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System failure blamed for increasing data breach costs

Negligence drops to number 2...

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System failure has replaced negligence as the single biggest source of data breaches involving UK firms, the cost of which rose for the third successive year.

The average data breach cost UK organisations £1.9 million or £71 per record, an increase of 13 per cent from the year before, according to a Symantec-sponsored survey. Cost of breaches ranged from £36,000 to £6.2 million.

The 2010 edition of the survey blamed "malicious or criminal attacks" for 29 per cent of all data breaches, up from 22 per cent during 2009. The costs arising from data breaches include cleanup costs as well as increased customer churn due to diminished trust.

More than a third (37 per cent) of the cases scrutinised during the study involved system failure, up 7 percentage points on 2009. Negligence, by contrast, dropped 11 points to reach a 34 per cent blame for data breach rating last year. Lost or stolen devices and third-party mistakes each fell slightly, while malicious or criminal attacks rose five points to become the principle reason given for 29 per cent of data breach incidents.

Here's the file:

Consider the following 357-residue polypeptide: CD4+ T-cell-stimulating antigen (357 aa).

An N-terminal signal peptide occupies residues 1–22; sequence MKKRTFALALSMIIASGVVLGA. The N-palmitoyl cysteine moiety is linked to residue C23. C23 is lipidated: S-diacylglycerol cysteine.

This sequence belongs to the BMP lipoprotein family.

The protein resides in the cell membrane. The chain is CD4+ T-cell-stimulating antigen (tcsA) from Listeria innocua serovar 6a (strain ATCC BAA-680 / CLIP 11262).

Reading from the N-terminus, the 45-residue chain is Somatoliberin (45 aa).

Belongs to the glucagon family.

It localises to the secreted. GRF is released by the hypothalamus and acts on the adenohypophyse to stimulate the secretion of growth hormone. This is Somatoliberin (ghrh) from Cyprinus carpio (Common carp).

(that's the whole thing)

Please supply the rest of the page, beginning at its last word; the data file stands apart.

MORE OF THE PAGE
The survey, published today, and carried out by the Ponemon Institute under the sponsorship of Symantec, was based on an analysis of actual data breach experiences of 38 UK companies from 13 different industry sectors, including banks and telecoms.

Seven in 10 firms hit by data breach problems applied encryption technologies as a post-breach remedy, while moves to strengthen perimeter controls were applied by a similar number (69 per cent) of victims.

Last year the Information Commissioner's Office (ICO) received new enforcement powers, including the ability to levy heavy fines on organisations that experience data breaches as a result of negligence, providing even more reason to prevent breaches in the first place.

"Regulators are cracking down to ensure organisations implement required data security controls or face harsher penalties," said Dr Larry Ponemon, chairman and founder of the Ponemon Institute. "Confronted with both malicious and non-malicious threats from inside and outside the organisation, companies must proactively implement policies and technologies to mitigate the risk of costly breaches." ®

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